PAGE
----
Kids have too many freaking LEGOs as is? BrickLink has MOCs: creator-made LEGO sets with directions. Theoretically, you could wade through the directions for a super-cool Mining Guild Tie Fighter and dig out pieces your kid does own, buy the rest from BrickLink, stick them all in a box, print out the picture, and show them where to find its directions online. They’ll have a cool LEGO set different from anyone else’s; you’ll have bought used and used what you have. Win-win. It takes a little bit of work, but it’s super fun.
Clothes, Clothes, Clothes
When it comes to clothes, you can go back to eBay. You can cruise ThredUp. You can also peruse PoshMark. All three sites allow you to shop new-to-you for exactly what you’re looking for — from a particular pair of John Fluevog Angels to a furry green Sam Edelman coat I’ve been drooling over since I saw it in an episode of The Magicians. If you want clothes for someone on your list, it’s best to know exactly what you want before you go a-thrifting online. Don’t leave it to chance. Do they want jeans? Awesome. What brand, size, and cut? Get specific. But if your tween just wants “buffalo plaid,” you can buy her a lot more of it on eBay — think $14.99 pre-owned from Hot Topic — than you probably could at sold-out stores, anyway.
But be sure to be specific. If you know what you want, you won’t be disappointed with what you get.
New-To-You Can Mean Vintage
Best birthday present ever: an original David Bowie Reality Tour poster, which I may have bought for myself, sometime around my birthday. Possibly using my birthday as justification. Doesn’t matter. Point: new-to-you doesn’t have to mean “Woe is me, supply chains suck, and I cannot find the perfect toy for Braden/Brayden/Braydan/Bradan.” Buy your kid a vintage Chewbacca action figure. Buy your teen a vintage pop punk T-shirt (I picked up an awesome MxPx tour shirt for ten bucks on eBay once, including shipping). Buy your spouse that vintage fur coat she’s always wanted. Dress him up in aviators, cowboy boots, and a vintage leather jacket.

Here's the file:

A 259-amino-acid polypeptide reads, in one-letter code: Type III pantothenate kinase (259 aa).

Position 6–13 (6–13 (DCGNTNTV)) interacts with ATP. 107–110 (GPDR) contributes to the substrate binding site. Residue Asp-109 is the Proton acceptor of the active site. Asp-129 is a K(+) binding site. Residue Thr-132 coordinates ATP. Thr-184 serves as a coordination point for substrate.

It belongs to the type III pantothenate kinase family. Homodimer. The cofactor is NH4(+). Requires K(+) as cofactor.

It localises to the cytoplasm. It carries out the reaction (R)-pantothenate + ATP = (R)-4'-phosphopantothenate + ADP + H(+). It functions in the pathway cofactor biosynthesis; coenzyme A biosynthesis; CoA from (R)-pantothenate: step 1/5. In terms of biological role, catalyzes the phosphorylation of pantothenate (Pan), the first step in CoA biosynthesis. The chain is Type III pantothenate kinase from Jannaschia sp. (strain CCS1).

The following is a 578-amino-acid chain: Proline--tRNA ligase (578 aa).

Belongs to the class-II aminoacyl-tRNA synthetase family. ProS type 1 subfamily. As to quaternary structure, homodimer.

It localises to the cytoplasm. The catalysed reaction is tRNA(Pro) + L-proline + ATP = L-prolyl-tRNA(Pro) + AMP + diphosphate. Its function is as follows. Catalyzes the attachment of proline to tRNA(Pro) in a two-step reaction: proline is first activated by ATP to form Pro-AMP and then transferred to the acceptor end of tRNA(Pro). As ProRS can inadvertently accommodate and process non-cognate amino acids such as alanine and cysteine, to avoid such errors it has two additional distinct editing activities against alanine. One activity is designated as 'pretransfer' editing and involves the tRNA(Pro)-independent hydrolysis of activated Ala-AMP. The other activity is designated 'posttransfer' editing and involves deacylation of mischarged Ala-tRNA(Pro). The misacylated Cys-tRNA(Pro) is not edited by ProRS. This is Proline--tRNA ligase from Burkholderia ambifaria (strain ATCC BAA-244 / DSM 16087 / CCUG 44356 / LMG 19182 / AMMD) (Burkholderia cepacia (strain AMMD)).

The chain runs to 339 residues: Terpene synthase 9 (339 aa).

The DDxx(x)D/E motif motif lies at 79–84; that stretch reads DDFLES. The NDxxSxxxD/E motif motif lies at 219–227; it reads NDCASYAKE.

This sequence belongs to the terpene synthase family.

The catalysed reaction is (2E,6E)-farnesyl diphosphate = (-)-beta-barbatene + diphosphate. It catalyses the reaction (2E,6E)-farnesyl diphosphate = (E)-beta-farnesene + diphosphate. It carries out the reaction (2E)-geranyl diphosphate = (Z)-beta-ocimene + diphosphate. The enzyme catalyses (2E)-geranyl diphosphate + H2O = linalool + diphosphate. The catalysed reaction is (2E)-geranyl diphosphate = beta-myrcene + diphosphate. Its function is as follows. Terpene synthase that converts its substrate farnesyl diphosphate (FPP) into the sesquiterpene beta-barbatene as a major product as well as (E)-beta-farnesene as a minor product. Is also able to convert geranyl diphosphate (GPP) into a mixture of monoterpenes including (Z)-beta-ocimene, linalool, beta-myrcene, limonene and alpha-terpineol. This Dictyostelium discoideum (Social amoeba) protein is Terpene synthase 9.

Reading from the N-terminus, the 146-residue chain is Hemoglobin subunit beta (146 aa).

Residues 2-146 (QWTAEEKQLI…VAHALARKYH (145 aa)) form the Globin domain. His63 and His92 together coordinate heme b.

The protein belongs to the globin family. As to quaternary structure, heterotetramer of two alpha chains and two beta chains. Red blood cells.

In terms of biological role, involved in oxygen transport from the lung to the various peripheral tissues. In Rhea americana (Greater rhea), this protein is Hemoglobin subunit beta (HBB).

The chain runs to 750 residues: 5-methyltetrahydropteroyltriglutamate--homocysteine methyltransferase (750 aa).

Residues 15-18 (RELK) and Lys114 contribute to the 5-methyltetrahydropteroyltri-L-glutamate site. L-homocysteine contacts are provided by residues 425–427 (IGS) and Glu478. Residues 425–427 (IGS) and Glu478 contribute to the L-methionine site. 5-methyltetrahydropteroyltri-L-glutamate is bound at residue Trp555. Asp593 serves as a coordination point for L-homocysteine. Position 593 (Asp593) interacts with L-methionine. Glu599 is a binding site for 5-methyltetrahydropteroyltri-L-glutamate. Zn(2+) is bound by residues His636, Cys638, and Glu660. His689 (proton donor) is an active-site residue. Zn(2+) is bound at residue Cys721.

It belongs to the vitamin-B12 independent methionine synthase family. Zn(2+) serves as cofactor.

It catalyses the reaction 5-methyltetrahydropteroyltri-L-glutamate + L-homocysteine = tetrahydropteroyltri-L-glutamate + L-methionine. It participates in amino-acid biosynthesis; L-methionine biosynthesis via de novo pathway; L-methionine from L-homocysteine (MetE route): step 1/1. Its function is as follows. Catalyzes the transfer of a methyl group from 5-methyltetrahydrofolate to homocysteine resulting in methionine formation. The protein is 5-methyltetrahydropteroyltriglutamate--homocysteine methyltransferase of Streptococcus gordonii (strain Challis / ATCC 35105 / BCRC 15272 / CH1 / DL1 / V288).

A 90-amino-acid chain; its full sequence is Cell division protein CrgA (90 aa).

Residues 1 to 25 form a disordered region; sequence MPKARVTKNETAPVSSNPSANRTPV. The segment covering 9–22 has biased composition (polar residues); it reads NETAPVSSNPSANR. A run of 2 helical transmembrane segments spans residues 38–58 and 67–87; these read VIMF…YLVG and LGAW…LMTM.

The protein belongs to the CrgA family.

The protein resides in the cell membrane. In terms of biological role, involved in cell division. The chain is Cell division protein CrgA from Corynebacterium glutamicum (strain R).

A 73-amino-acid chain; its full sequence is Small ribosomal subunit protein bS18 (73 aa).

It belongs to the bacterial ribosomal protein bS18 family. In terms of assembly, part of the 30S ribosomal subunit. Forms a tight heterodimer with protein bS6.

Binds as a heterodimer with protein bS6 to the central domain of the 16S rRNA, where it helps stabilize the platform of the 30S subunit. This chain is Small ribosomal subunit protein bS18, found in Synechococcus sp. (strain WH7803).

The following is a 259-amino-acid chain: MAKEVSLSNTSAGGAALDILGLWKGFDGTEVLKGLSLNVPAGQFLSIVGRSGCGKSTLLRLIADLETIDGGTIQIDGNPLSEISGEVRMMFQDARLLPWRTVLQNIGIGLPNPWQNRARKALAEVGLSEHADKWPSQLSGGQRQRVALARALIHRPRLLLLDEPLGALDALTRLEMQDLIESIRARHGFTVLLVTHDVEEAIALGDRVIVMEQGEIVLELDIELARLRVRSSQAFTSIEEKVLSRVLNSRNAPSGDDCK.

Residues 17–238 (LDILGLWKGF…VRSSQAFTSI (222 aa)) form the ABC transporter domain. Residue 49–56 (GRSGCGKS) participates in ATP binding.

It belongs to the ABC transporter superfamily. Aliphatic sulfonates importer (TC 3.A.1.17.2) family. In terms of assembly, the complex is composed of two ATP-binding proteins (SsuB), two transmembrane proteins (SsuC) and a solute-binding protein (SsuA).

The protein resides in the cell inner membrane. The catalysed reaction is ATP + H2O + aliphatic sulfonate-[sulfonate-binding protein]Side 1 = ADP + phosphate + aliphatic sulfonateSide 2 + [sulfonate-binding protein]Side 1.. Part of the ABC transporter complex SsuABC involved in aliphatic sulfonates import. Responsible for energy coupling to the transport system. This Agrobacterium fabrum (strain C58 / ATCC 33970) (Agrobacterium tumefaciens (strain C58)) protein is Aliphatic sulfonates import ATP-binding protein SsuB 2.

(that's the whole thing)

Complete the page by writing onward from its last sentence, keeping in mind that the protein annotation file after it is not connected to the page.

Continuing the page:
And don’t just check eBay — check Etsy, too. Bonus with Etsy: people may have modded vintage stuff. Type in “redone flannel shirt” and tons of results pop up.
Seriously, the possibilities are endless.
New-to-you doesn’t mean grubby secondhand toys (not knocking all secondhand toys: my kids have had plenty). It can be $75 redone flannel shirts off Etsy, or a Bowie tour poster, or a new LEGO set, or a barely-used game console. Your kids won’t care that someone else has played with their plastic dinosaurs before them — because unless you tell them, they won’t know.
And it shouldn’t take supply chain issues to force us there. Real truth? We have a lot of stuff sitting around. We’re not using all that stuff, so we should redistribute all said stuff to people who will use it rather than chucking it in a landfill. Every time you buy used, you help with climate change: you use less fossil fuels, less water, less plastic. New-to-you is simply better for our environment than from-the-package shiny. And usually, you’re giving money to a person or small company, rather than a giant corporation.
And wouldn’t we all rather support a small company rather than a gigundo corporation?
But seriously. Shift the stuff. Buy new-to-you instead of shiny. It’s cheaper, it’s environmentally conscious, and you won’t miss prying open plastic packaging.